In late May, the Arizona Supreme Court issued a ruling in the matter of former Attorney General Tom Horne and Kathleen Winn brought by Yavapai County Attorney Sheila Polk. The justices ruled in favor of Horne and Winn and remanded the case to the Arizona Attorney General’s Office for a final disposition.
Due to an obvious conflict, the Arizona Attorney General’s Office sent the case to Cochise County Attorney Brian McIntyre for resolution.
The Supreme Court justices had found that Polk denied Horne and Winn due process. Polk may have also violated their civil rights.
Polk, a political enemy of Horne, rejected an Administrative Law judge’s ruling that found Winn to be credible. Polk rejected that finding despite the fact that a decision of credibility is clearly and uniquely within the discretion of the judge hearing the matter and not the prosecutor.
A finding that Winn was credible would have completely unwound Polk’s case that Horne and Winn coordinated campaign efforts in violation of state law.
The Administrative Law Judge heard the testimony and the evidence. The judge not only found that Winn was credible but also found that the County Attorney’s principal witness, FBI Agent Grehoski, offered false testimony.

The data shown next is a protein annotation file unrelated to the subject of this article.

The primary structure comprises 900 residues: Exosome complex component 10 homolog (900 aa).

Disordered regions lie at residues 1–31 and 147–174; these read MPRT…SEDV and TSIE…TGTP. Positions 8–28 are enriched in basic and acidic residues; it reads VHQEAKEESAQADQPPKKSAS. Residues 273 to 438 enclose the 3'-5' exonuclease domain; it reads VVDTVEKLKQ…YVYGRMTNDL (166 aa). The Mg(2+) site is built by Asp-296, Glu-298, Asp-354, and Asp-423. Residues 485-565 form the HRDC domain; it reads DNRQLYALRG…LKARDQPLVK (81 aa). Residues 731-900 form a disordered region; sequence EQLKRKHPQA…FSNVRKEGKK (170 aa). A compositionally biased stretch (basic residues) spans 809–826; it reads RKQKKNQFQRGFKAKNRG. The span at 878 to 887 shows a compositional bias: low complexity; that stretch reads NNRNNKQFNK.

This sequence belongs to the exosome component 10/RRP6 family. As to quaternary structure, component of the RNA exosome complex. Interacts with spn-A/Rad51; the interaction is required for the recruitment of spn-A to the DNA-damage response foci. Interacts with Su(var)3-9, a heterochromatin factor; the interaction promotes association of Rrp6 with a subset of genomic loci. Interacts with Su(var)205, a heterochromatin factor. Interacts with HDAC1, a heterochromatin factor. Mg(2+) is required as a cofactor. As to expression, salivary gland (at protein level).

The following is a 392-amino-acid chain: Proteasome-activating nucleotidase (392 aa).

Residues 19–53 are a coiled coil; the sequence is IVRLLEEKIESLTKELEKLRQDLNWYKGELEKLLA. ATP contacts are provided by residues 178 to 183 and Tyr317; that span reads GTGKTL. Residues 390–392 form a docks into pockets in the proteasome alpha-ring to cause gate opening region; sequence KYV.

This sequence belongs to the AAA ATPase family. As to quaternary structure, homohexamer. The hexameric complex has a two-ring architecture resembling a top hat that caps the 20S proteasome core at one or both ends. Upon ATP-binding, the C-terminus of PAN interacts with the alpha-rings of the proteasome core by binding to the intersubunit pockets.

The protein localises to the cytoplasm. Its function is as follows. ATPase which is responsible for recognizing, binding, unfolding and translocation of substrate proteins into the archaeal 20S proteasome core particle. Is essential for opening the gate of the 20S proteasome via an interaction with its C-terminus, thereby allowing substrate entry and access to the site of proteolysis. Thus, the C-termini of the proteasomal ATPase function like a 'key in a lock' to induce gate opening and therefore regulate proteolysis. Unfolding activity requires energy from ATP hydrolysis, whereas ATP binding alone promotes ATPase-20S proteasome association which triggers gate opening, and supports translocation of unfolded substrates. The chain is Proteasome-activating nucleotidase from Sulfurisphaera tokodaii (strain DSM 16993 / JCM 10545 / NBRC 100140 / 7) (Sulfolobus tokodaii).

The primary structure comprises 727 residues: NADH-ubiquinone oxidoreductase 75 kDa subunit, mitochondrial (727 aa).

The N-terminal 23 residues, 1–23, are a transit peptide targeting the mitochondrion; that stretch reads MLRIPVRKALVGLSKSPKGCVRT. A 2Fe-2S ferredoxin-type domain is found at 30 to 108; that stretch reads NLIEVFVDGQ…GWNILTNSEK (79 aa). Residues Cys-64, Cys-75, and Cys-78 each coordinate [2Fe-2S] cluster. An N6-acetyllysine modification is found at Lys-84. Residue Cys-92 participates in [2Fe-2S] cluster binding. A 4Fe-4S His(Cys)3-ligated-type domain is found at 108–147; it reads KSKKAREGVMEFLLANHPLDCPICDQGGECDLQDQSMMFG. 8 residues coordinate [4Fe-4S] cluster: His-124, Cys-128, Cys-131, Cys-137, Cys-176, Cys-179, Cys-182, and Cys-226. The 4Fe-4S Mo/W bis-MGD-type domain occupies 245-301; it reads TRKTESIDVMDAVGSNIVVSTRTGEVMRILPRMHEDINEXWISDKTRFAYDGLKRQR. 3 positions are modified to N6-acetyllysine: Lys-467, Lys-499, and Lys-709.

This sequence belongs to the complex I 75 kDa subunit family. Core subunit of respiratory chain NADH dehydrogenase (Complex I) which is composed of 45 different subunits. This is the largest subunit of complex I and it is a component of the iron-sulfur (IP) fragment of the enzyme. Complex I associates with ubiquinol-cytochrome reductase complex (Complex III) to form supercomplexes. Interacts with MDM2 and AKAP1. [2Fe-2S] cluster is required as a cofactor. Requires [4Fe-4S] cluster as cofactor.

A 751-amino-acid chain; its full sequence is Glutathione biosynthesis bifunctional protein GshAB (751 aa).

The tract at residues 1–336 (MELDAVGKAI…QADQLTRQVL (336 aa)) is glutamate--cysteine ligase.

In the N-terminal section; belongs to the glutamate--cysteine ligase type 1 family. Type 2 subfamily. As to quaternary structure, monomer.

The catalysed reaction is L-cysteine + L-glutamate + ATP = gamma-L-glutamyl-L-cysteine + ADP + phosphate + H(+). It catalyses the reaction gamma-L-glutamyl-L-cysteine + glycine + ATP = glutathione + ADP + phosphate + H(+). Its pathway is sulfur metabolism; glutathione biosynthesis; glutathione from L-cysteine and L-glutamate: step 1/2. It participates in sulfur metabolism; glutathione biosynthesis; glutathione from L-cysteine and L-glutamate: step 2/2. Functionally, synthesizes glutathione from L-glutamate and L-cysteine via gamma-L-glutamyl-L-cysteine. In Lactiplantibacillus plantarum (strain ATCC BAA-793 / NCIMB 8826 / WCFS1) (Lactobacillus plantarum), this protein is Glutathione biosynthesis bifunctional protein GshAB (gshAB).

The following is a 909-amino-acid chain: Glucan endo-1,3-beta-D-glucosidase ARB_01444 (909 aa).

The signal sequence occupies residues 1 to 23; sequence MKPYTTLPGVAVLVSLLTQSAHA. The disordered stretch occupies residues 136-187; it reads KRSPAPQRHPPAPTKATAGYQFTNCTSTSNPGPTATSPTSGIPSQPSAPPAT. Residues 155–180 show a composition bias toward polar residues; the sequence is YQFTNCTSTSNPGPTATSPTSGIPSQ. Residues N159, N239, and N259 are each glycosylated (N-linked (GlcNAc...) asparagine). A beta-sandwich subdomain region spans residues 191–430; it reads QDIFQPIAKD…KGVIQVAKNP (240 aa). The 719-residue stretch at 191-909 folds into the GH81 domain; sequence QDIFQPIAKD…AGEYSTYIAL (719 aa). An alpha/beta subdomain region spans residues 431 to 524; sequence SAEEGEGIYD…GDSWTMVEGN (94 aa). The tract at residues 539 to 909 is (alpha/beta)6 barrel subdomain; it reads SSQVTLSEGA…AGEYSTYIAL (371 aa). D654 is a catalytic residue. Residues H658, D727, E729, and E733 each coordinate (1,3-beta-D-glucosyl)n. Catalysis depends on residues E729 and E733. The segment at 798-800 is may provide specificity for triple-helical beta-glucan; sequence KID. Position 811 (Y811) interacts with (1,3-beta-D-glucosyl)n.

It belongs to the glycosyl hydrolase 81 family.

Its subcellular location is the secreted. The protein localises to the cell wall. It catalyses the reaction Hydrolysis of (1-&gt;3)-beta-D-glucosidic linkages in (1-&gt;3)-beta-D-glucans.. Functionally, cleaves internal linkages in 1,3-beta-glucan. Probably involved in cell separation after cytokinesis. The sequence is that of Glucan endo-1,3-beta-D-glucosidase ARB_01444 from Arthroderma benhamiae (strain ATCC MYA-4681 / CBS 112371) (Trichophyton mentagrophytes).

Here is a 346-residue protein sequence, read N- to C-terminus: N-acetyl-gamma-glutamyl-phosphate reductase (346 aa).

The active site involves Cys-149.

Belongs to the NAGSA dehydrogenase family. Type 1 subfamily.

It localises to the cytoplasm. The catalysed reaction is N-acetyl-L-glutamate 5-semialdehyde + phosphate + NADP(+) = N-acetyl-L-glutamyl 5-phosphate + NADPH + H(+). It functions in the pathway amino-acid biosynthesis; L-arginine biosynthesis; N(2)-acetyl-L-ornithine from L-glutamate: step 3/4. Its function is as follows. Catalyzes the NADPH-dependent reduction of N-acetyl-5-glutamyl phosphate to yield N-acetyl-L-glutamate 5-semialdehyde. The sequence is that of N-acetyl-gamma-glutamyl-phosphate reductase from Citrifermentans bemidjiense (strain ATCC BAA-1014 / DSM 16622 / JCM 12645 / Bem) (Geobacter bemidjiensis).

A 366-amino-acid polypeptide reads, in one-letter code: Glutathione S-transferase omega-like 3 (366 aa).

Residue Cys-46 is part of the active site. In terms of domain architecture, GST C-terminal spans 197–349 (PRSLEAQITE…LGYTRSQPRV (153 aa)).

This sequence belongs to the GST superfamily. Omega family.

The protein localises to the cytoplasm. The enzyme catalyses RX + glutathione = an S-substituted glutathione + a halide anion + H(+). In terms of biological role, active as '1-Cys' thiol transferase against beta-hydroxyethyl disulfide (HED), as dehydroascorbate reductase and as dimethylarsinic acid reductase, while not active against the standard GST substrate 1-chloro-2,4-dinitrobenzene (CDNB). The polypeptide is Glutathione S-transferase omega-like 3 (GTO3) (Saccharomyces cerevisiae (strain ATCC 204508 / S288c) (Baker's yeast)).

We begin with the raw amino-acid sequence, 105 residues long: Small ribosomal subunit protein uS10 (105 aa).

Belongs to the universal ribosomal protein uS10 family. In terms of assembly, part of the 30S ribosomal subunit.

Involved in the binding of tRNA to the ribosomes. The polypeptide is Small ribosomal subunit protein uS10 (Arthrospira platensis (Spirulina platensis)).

Horne and Winn had filed an appeal in the Arizona Supreme Court of the controversial Court of Appeals ruling that essentially found that a prosecutor can act as judge in a case they are prosecuting.
Attorneys Dennis Wilenchik and Tim LaSota representing Horne and Winn specifically asked the Court: “can a County Attorney, who was personally “involved with the prosecution of the case, by assisting with the preparation and strategy,” personally overrule a decision of an Administrative Law Judge against her, so that by her own decision she wins the case that she had lost before the Administrative Law Judge?”
At issue is the allegation by Polk that Winn and her organization, Business Leaders for Arizona (BLA), coordinated political expenditures with Horne, then a candidate for attorney general.
Polk admitted in documents that she “was involved with the prosecution of the case, by assisting with the preparation and strategy.”
Polk overruled the Administrative Law Judge, according to the attorneys, “so that she would win the case that she had lost, as someone participating in advocacy, before the Administrative Law Judge.”
“This Kafkaesque process is unbecoming of a free society and cannot be permitted in Arizona,” wrote attorney Paul Avelar of Polk’s actions in the Institute for Justice’s amicus curiae brief in support of Horne and Winn.